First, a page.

Start-up aims to simplify VPN mgmt.

Start-up IP Dynamics Corp. wants to make joining a VPN as easy as typing in a password.

At the VPNCon show last week, the company introduced its VP3 Software Suite, which translates directory names into IP addresses and automates VPN set-up so a user only has to enter his password in conjunction with his digital identification to join or change a VPN.

In addition to simplifying the end user’s duties, VP3 centralizes management so additions and changes to VPN membership are entered once and take effect across the network with no distribution or manual reconfigurations required.

Typical VPNs today allow connections between specific machines. Usually these are PCs with VPN software running on them and VPN gateways that stand between the Internet and private networks. Any time a new user or site is added, each machine involved in the VPN must be updated, creating complex management problems.

“VP3 will help relieve the headache people are having managing policies and access rights,” says Jeff Phillips, an analyst with TeleChoice. It also makes it simple for companies to create VPNs with business partners and suppliers, he says. No other VPN provider has an architecture like it, Phillips says.

VP3 technology is the brainchild of former Santa Clara University computer engineering professor Hasan Alkhatib, who raised US$20 million in venture capital from firms including Intel Capital, SUNeVision and TAMC. Based in Campbell, Calif., the company has 37 employees. Alkhatib says China Telecom plans to use IP Dynamics equipment to support a service and claims a U.S. provider will base a VPN service on it soon.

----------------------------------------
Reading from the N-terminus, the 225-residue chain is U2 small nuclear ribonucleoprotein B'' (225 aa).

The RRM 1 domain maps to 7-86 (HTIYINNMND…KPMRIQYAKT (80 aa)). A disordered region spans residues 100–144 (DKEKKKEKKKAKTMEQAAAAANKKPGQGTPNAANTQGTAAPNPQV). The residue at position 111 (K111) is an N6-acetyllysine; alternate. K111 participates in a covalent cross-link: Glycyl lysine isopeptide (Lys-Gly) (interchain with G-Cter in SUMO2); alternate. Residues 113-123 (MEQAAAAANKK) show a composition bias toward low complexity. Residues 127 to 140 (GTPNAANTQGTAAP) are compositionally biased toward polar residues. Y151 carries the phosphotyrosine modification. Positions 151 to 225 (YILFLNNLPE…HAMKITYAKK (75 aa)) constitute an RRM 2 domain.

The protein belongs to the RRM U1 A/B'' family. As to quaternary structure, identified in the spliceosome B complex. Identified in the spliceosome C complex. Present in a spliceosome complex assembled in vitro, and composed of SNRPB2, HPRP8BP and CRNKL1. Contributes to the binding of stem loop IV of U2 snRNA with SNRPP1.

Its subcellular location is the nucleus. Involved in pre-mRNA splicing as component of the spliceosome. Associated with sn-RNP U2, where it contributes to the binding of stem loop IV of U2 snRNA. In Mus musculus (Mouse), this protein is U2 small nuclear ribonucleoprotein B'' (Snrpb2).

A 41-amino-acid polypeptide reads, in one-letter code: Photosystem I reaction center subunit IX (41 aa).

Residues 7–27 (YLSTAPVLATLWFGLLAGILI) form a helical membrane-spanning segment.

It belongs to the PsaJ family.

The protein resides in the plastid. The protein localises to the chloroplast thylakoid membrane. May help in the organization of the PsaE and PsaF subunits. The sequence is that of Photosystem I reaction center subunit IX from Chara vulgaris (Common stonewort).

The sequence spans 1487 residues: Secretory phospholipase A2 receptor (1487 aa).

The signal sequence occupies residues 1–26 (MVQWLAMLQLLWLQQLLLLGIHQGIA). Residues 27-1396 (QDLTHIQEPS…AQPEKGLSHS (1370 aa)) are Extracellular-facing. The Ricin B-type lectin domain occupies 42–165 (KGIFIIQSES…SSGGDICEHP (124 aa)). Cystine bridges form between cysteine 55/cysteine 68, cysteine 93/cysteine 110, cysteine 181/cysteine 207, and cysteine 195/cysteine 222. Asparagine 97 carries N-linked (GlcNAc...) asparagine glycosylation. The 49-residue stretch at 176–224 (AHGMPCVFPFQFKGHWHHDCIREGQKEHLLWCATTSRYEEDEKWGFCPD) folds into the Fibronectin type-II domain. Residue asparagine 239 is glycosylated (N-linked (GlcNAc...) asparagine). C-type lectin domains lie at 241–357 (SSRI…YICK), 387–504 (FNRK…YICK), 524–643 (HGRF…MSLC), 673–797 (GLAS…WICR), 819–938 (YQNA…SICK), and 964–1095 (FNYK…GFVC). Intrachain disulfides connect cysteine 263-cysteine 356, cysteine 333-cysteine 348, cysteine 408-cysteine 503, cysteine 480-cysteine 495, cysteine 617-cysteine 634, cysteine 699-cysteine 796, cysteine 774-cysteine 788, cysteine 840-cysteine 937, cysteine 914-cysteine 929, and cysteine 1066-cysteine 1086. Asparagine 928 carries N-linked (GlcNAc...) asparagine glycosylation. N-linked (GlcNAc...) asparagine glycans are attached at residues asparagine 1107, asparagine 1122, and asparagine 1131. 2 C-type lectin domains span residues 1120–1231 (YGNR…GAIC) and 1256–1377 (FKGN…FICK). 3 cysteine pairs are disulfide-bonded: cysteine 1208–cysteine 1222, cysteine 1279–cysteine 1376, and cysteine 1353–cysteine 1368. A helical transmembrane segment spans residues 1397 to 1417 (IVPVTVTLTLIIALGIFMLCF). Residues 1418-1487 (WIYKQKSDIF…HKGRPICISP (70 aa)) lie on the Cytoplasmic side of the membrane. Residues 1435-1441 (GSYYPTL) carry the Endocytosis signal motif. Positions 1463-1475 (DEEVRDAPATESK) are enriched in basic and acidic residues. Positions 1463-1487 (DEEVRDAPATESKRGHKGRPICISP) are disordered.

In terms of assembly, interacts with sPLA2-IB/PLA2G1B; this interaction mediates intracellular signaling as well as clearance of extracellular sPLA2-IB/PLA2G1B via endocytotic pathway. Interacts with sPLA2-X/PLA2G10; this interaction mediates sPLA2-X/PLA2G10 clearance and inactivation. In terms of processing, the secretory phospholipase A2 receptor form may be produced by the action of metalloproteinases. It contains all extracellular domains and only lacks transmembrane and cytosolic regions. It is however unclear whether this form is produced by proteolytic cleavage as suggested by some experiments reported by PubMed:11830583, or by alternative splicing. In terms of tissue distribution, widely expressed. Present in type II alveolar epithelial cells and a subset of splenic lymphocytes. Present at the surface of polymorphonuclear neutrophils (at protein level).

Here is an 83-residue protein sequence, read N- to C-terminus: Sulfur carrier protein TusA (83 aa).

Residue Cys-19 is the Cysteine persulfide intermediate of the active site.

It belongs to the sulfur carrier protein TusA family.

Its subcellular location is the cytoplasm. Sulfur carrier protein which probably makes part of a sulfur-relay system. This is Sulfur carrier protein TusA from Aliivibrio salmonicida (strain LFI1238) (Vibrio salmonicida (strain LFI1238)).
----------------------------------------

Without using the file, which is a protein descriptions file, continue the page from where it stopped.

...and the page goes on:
VP3 software is based on standard DNS technology. With VP3, net managers define VPNs by domain name on a central server, called the Virtual Domain Name (VDN) server. The VDN server is connected to the Internet from a corporate network or resides within a service provider network. VDN software runs on Solaris, Windows NT and Windows 2000.

Each VPN group gets its own domain name, and members get their own names as part of these domains. So one user could be the member of several VPN domains with a different personal name for each VPN. Net managers enter these names and set security policies associated with each VPN domain.

The system requires client software on each machine that will engage in VP3 VPNs. PC platforms supported are Windows 98, 2000 and NT.

This software client communicates with the VDN server to authenticate the user, which is done via a password and a digital ID that’s been distributed by the enterprise network staff or the service provider. The ID is stored on the PC, and if a user is moving to a different machine, the digital ID must be brought along on a floppy disk. The new machine must also be running the VP3 client.

Once authenticated, the requesting machine is given the IP address of the VPN member machine being sought, and the two machines create an IP Security connection between them.

IP Dynamics refused to provide enterprise network pricing but said a service provider could be profitable selling a VP3-based offering for US$20 to US$30 per end user per month.

IP Dynamics can be reached at http://www.ipdynamics.com.